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SENSORS FOR ROBOTIC SYSTEMS

1.0 Transducers & Sensors

A transducer is a device that converts one type of physical variable (e.g,


force, pressure, temperature, velocity, flow rate, etc) into another form.

A common conversion is to electrical voltage, and the reason for making the
conversion is that the converted signal is more convenient to use and
evaluate.

A Sensor is a transducer that is used to make a measurement of a physical


variable of interest. Any sensor or transducer requires calibration in order to
be useful as a measuring device.

Transducers and sensors can be classified into two basic types:


- Analog transducers
- Digital transducers

- Analog transducers provide a continuous analog signal such as electrical


voltage or current. This signal can then be interpreted as the value of the
physical variable that is being measured.
- Digital transducers produce a digital output signal either in the from of a
set of parallel status bits or a series of pulses that can be counted. In either
form, the digital signal represents the value of the measured variable.

1.1 Main types of sensors

The function of robot sensors may be divided into two principal categories:

- Internal & External State Sensors.

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- Internal State Sensors deal with the detection of variable such as the
position and the rate of movement (velocity) of robot arm joints, which are
used for control control.
- External State sensors on the other hand deal with the detection of
variables such as proximity, range and touch.
External sensors are used for robot guidance as well as for object
identification and handling (Vision and tactile sensors).

External sensors can be further classified as Contact & Non Contact types.

Contacting sensors respond to a physical contact such as touch, slip,


force and torque.
Non Contacting sensors rely on the response of a detector to variations
in optical, accoustic or electromagnetic radiation.

1.2 Sensor Characteristics

These can be divided into Static and Dynamic characteristics.

- Static: Linearity
Hysteresis
Resolution

- Dynamic: Frequency Response


Step Response

1.3 Internal Sensors : - Position - Velocity

1.3.1 Position Sensors : - Angular: - Tachometers


- Incremental Encoders
- Absolute (Shaft) Encoders

- Linear: - Analog Resistive


- Digital (encoded) types.

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Absolute encoders are used in situations when :
- the control system is subjected to frequent power shut down and the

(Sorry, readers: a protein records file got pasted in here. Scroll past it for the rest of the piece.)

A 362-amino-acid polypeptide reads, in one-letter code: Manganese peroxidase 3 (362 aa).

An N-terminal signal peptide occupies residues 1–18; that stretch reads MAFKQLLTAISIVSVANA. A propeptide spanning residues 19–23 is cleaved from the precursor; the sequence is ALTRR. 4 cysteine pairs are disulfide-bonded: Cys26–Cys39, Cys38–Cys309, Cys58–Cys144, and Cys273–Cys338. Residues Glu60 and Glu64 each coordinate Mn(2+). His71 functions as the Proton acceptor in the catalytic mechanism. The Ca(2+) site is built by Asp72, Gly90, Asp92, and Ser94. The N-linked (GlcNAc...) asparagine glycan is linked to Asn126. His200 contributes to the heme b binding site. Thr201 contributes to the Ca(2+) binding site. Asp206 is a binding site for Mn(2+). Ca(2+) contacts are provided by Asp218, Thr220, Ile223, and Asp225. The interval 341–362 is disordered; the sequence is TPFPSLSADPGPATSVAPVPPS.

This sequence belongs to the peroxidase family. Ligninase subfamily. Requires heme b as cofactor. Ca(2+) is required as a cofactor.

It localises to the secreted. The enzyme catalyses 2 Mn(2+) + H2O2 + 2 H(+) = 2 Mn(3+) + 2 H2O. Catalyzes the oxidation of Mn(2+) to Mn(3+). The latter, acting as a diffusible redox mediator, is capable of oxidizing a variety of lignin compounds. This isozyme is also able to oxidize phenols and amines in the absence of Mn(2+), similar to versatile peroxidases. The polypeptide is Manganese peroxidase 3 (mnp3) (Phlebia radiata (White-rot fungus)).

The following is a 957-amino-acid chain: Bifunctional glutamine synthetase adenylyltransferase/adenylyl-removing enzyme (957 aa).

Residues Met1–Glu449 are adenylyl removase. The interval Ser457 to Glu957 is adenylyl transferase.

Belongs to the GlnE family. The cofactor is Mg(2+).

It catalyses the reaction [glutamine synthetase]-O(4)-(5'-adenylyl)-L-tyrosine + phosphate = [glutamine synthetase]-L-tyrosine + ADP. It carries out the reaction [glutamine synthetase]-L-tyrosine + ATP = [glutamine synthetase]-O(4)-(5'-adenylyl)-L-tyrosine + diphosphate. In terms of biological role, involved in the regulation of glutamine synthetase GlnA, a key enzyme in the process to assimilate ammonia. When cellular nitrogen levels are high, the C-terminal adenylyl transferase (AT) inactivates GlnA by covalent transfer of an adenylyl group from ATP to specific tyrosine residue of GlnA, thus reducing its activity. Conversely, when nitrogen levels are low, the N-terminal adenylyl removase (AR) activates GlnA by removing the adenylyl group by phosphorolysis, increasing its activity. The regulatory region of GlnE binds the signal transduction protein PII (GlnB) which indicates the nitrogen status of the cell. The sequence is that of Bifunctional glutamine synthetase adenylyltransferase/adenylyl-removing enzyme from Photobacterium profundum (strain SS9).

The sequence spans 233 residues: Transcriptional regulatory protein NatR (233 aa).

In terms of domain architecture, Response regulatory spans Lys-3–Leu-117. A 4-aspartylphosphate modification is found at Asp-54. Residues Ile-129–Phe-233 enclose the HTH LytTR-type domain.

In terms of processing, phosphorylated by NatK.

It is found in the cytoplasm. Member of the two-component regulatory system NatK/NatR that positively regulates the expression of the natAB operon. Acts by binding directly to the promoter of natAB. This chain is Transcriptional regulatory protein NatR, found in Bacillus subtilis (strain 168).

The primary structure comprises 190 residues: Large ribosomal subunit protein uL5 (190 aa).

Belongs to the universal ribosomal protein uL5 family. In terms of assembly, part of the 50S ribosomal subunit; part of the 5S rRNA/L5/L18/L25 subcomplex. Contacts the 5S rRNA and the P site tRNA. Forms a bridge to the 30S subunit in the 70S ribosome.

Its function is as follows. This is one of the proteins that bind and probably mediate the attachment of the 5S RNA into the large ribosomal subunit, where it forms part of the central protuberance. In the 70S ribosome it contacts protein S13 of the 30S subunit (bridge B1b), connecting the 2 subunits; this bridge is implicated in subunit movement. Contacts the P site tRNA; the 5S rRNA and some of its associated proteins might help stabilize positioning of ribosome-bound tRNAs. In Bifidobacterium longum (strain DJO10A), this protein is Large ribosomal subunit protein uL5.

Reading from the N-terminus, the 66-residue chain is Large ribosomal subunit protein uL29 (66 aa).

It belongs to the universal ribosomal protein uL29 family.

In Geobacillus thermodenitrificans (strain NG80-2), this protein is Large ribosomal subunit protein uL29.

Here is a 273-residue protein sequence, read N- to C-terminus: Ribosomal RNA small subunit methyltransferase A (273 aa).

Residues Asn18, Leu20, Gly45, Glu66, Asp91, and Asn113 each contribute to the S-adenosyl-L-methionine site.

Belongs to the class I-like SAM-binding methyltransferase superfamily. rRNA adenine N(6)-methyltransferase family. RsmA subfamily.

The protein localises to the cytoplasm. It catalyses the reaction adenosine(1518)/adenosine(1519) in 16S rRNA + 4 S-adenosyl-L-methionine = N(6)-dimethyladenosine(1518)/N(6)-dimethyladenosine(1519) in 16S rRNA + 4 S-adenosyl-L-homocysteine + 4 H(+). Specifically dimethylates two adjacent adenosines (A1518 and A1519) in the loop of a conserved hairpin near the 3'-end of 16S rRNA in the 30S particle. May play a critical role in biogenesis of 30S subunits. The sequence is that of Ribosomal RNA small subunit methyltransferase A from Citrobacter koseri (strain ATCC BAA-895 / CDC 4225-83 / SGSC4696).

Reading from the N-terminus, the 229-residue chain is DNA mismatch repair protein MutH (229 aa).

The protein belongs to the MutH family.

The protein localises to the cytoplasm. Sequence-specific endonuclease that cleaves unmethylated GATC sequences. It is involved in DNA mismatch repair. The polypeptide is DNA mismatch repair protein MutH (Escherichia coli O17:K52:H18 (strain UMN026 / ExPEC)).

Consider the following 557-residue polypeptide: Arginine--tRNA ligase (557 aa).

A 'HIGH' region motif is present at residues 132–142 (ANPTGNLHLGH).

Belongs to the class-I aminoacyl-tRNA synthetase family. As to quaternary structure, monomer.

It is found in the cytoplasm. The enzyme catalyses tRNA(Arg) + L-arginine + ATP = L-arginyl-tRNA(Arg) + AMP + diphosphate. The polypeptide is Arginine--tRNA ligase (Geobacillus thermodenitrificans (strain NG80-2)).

current positional information is to be retained.
- frequent resetting of the robot arm positions is to be avoided such as
high flexibility and reliability position sensing systems.

Absolute encoders generally are limited to one single revolution.

Analog Resistive sensors: linear insulator bar having a resistance wire


wound on it.

1.3.2 Velocity Sensors: - D.C Tachogenerators


- Optical Incremental Encoders

1.4 External Sensors


External Sensors

Contact Non-Contact

Tactile Force/Torque Visual Proximity/Range

1.4.1 Proximity Sensors

Proximity Sensors

Pneumatic Inductive Capacitive Optical Ultrasonic

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(i) Pneumatic - known as Nozzle Flapper: Air is supplied and by moving a
flapper in front of the nozzle the output pressure is varied.
(ii) Inductive - based on the principle of change of inductance due to the
presence of a ferromagnetic object.
(iii) Hall effect - based on the principle of Lorenz force.
(iv) Capacitive - can detect all objects made of electrically conductive
materials.
(v) Optical - narrow beam is produced by an L.E.D, and a lens. Reflected
light on a photodiode depends on the distance of the object reflecting
the light.
(vi) Ultrasonic - sensor consists of a piezo crystal and microphones.

1.4.2 Tactile Sensors:

These are a generalised analog Touch Sensors since they measure forces at
several points (in an array) at the contacting area between the robot’s gripper
and the workpiece.

Tactile Sensors

Resistive Optical Magnetic Capacitive

General requirements for tactile sensors are as follows:


- Should provide an array of sensing elements at a density of 10*10 per
square inch constructed on a compliant surface.
- Each element should have a response time of 1 to 10 msec (step).
- The elements must be stable, repeatable and have low hysteresis.
- the threshold sensitivity for the elements should be about 1 grammes, with
an upper limit of 1000 grammes.
- the sensing material must be robust, capable of standing upto harsh
industrial environments.